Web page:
Best Value

Less is heard of Best Value with the coming of the Comprehensive Performance Assessment (qv) but it still exists. It was a 1997 Labour manifesto promise to replace the Conservatives’ Compulsory Competitive Tendering. It was one of the first instruments to stress the government’s explicit commitment to high quality public services.

It was also not to be a one-off but to challenge local authorities – Best Value runs the whole gamut of local services – to continuous improvements in service costs and quality.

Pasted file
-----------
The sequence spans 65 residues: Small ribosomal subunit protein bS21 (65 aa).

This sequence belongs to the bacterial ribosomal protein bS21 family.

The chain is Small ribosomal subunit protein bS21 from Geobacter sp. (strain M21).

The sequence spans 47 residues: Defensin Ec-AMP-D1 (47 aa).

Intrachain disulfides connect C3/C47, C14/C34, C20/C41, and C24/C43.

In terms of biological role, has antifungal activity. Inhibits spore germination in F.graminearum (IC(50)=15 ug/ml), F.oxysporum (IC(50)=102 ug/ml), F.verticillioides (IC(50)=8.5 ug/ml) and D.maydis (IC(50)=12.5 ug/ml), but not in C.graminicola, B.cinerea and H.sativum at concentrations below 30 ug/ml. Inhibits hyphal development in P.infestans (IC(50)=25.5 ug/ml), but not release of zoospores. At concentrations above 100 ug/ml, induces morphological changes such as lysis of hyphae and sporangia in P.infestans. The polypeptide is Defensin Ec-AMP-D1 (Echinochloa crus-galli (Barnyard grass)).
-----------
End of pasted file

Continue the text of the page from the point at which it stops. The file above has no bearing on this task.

Best Value is based on 12 principles. These are that the duty of Best Value is one owed by councils to council tax payers and residents; achieving it is not just about economy and efficiency but also about effectiveness and quality; and the range of services affected would be greater than those which came under CCT. Also, there is no presumption that services should be privatised but there is no reason why services should be directly delivered if other methods are deemed more efficient but competition remains important but is only one tool of many. Further, central government sets the basic framework of provision; detailed local targets should have regard to national targets and performance indicators; while local and national targets should be based on performance information. Audit processes should “confirm the integrity and compatibility of performance information; external audits will monitor Best Value achievements; Last, the Secretary of State, on the advice of the Audit Commission, can intervene where a local authority fails; and the form of intervention should be appropriate to he nature of the failure.


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